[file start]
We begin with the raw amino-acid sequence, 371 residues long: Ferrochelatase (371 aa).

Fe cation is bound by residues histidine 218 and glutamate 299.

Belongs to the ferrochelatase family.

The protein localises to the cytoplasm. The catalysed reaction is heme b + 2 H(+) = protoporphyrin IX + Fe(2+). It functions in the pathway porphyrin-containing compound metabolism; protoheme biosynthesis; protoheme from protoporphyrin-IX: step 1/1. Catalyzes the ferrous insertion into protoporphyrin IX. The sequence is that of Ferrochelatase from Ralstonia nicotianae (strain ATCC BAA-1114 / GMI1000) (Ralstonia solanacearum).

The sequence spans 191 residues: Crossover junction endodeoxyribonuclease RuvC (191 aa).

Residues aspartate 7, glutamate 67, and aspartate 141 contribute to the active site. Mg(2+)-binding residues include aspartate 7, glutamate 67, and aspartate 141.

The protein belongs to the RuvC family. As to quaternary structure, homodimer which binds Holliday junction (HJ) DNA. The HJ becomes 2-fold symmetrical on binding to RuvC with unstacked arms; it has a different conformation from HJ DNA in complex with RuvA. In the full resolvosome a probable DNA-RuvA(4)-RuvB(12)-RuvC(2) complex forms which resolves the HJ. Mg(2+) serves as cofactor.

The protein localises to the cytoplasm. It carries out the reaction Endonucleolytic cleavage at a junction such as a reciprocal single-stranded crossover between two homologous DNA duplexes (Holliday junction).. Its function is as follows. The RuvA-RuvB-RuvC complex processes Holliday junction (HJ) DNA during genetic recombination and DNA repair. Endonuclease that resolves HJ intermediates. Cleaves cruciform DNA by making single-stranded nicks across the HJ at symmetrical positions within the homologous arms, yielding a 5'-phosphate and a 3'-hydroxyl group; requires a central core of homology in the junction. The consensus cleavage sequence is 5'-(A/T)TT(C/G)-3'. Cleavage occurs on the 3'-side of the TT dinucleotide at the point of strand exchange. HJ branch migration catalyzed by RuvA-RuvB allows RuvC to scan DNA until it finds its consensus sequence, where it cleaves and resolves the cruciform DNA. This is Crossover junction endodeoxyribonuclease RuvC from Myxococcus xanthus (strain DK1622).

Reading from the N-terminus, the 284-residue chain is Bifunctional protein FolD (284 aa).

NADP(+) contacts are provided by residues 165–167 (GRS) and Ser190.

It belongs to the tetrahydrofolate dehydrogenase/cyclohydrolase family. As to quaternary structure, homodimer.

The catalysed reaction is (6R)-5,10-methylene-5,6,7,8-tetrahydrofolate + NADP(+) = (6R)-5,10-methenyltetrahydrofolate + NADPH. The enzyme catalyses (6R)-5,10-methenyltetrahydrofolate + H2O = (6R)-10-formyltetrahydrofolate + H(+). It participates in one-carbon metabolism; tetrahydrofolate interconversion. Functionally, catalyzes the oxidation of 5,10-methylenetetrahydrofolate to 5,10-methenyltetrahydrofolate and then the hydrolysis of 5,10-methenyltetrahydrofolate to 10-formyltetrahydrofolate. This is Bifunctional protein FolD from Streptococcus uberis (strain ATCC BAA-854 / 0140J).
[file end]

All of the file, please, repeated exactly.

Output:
We begin with the raw amino-acid sequence, 371 residues long: Ferrochelatase (371 aa).

Fe cation is bound by residues histidine 218 and glutamate 299.

Belongs to the ferrochelatase family.

The protein localises to the cytoplasm. The catalysed reaction is heme b + 2 H(+) = protoporphyrin IX + Fe(2+). It functions in the pathway porphyrin-containing compound metabolism; protoheme biosynthesis; protoheme from protoporphyrin-IX: step 1/1. Catalyzes the ferrous insertion into protoporphyrin IX. The sequence is that of Ferrochelatase from Ralstonia nicotianae (strain ATCC BAA-1114 / GMI1000) (Ralstonia solanacearum).

The sequence spans 191 residues: Crossover junction endodeoxyribonuclease RuvC (191 aa).

Residues aspartate 7, glutamate 67, and aspartate 141 contribute to the active site. Mg(2+)-binding residues include aspartate 7, glutamate 67, and aspartate 141.

The protein belongs to the RuvC family. As to quaternary structure, homodimer which binds Holliday junction (HJ) DNA. The HJ becomes 2-fold symmetrical on binding to RuvC with unstacked arms; it has a different conformation from HJ DNA in complex with RuvA. In the full resolvosome a probable DNA-RuvA(4)-RuvB(12)-RuvC(2) complex forms which resolves the HJ. Mg(2+) serves as cofactor.

The protein localises to the cytoplasm. It carries out the reaction Endonucleolytic cleavage at a junction such as a reciprocal single-stranded crossover between two homologous DNA duplexes (Holliday junction).. Its function is as follows. The RuvA-RuvB-RuvC complex processes Holliday junction (HJ) DNA during genetic recombination and DNA repair. Endonuclease that resolves HJ intermediates. Cleaves cruciform DNA by making single-stranded nicks across the HJ at symmetrical positions within the homologous arms, yielding a 5'-phosphate and a 3'-hydroxyl group; requires a central core of homology in the junction. The consensus cleavage sequence is 5'-(A/T)TT(C/G)-3'. Cleavage occurs on the 3'-side of the TT dinucleotide at the point of strand exchange. HJ branch migration catalyzed by RuvA-RuvB allows RuvC to scan DNA until it finds its consensus sequence, where it cleaves and resolves the cruciform DNA. This is Crossover junction endodeoxyribonuclease RuvC from Myxococcus xanthus (strain DK1622).

Reading from the N-terminus, the 284-residue chain is Bifunctional protein FolD (284 aa).

NADP(+) contacts are provided by residues 165–167 (GRS) and Ser190.

It belongs to the tetrahydrofolate dehydrogenase/cyclohydrolase family. As to quaternary structure, homodimer.

The catalysed reaction is (6R)-5,10-methylene-5,6,7,8-tetrahydrofolate + NADP(+) = (6R)-5,10-methenyltetrahydrofolate + NADPH. The enzyme catalyses (6R)-5,10-methenyltetrahydrofolate + H2O = (6R)-10-formyltetrahydrofolate + H(+). It participates in one-carbon metabolism; tetrahydrofolate interconversion. Functionally, catalyzes the oxidation of 5,10-methylenetetrahydrofolate to 5,10-methenyltetrahydrofolate and then the hydrolysis of 5,10-methenyltetrahydrofolate to 10-formyltetrahydrofolate. This is Bifunctional protein FolD from Streptococcus uberis (strain ATCC BAA-854 / 0140J).